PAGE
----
LONDON, Oct 19 (Reuters) – The EU’s lending arm, the European Investment Bank, is pursuing a series of “debt-for-climate” swaps that would see countries from the Caribbean to Africa cut their debt burdens in exchange for combating or adapting to global warming.
Barbados’ finance minister told Reuters this month that it is working with the EIB on what is likely to be the world’s first sovereign debt-for-climate swap, and the head of the EIB department involved says this is not will be the last.
“In terms of these things, it is very difficult to predict how quickly things will materialize, but we are talking to several countries,” Markus Berndt, head of the EIB’s “global” department that lends outside the European Union, told Reuters .
When asked how much he had, he replied: “I don’t think it will be in double figures, but I hope somewhere in the good single figures”.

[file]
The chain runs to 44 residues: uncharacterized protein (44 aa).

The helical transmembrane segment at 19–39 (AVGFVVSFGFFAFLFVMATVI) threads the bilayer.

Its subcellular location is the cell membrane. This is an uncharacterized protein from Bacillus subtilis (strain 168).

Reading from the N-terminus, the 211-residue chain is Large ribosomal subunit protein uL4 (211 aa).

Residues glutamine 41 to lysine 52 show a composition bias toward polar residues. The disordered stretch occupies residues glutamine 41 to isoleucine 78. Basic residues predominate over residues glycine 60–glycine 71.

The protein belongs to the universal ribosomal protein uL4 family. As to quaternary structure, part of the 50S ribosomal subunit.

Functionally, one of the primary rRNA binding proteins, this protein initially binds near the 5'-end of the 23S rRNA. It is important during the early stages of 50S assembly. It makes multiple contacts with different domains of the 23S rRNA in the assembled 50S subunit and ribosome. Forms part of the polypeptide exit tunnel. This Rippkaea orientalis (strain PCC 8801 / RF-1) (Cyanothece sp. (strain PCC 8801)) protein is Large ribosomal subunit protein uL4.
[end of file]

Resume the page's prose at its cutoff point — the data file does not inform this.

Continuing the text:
Debt-for-climate swaps are an offshoot of the wave of debt-for-nature swaps undertaken in recent years by Ecuador, Belize, Gabon, the Seychelles and Barbados.
In their simplest form, these swaps involve buying up a country’s bonds and replacing them with cheaper bonds, thanks to “credit guarantees” or “risk insurance” provided by multilateral development banks with top-tier credit ratings.
Some of the savings can then be channeled into projects that fund conservation efforts or help combat or address the impacts of climate change.
For the EIB, the two types of swaps are seen as almost interchangeable and can include both conservation and adaptation elements, as is the case in Barbados, where the plan focuses on the country’s water system.
Berndt would not specify which other countries the EIB was in talks with, but emphasized that about half of the 10 billion euros ($10.6 billion) that EIB Global lends annually goes to Africa.
“There is no regional focus,” he said, comparing the debt swap model to a global product. “But given the importance of Africa to us, it would be strange not to have an African country there.”
($1 = 0.9463 euros)